“Assassin’s Creed in the Lord of the Rings universe
” might be the simplest way to regale the Shadow of Mordor experience, but that would seriously undermine the unique nature of the game’s more important component -- its enemies.
I’ve thrown around words like “ambitious” and “lofty” in discussion of the game since seeing it first-hand at E3, and I stand by these buzz bites because after a huge amount of review time with the game, Shadow of Mordor presents one of the most compelling enemy AI experiences ever developed in this scale. It’s not perfect, and could have done with a bit more polish, but the surface and depth value is far more rewarding than worrying about (some) animations, visual pop-ups and a touchy combat system. The truth is, Shadow of Mordor is the sort of forward-thinking design push this space needs, and even though it does borrow heavily from games like Batman and Assassin’s Creed, it does so with a sense of belonging and cohesion, while leaving its own stamp.
Starting at the beginning, Shadow of Mordor’s intro is a powerful one indeed. You’re presented with a pseudo cinematic narrative setup of the main character’s responsibility as both a ranger and a family man. There are interactive elements here that work as something of a combat tutorial, but movement, by and large, is very different to how it will be when you’re out in the game-world proper. Still, it’s up-close-and-personal nature makes for a solid call-to-action moment when all’s said and done, and your ties to Talion, the game’s hero, are immediately strong as a result.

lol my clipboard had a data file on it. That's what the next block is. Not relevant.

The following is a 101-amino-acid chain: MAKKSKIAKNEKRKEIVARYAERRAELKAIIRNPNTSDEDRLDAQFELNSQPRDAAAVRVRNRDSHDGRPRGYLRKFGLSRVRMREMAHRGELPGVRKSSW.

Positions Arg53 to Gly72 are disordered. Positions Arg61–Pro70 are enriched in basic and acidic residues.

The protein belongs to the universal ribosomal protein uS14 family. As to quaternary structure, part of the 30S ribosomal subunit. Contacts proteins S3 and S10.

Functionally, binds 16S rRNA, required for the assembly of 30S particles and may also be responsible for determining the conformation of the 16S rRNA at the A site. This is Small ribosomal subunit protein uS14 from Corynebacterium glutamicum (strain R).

While it all happens in the first 10-minutes, I won’t spoil it for you save to say the torturous event binds Talion with the Wraith spirit of Celebrimbor -- an Elvish smith who forged the ring of power. Both characters suffered impactful fates, a common bond that ties their desire for revenge together, thus allowing them to continue to walk in the world of men, and in and out of the Wraith realm. That’s a fancy way of saying you have an ability not too dissimilar to Eagle Vision in Assassin’s Creed, however, here it actually makes more sense. You’re able to see towers of the past (and unlock them, in maintaining that familiarity theme), see through walls to tag enemies, but most importantly, to draw your Elvish bow -- a weapon and ability that has a strong place in how you play the game.
Outside of the enemy AI factor, which I’ll get to shortly, Shadow of Mordor also carries with it a unique weapon and weapon crafting component. Rather than building new weapons though, crafting comes in the form of runes and rune spots on all three of your weapons -- the aforementioned bow, your sword and a dagger. You purchase new rune spots on your weapons through the accrual of the game’s currency for general completion of missions, though it’s not hard and fast, making earning it pretty challenging. Runes are then rewarded for the deaths of Captains -- the first tier of Uruk military hierarchy. Depending on the Captain, you will unlock specific runes to specific weapons, regardless though, how you apply runes to your weapons is entirely your decision, and each run has a specific stat and buff. This means you can forge the properties of your weapons based on how you prefer to play through different combinations of runes, and they only get stronger as you progress through the game.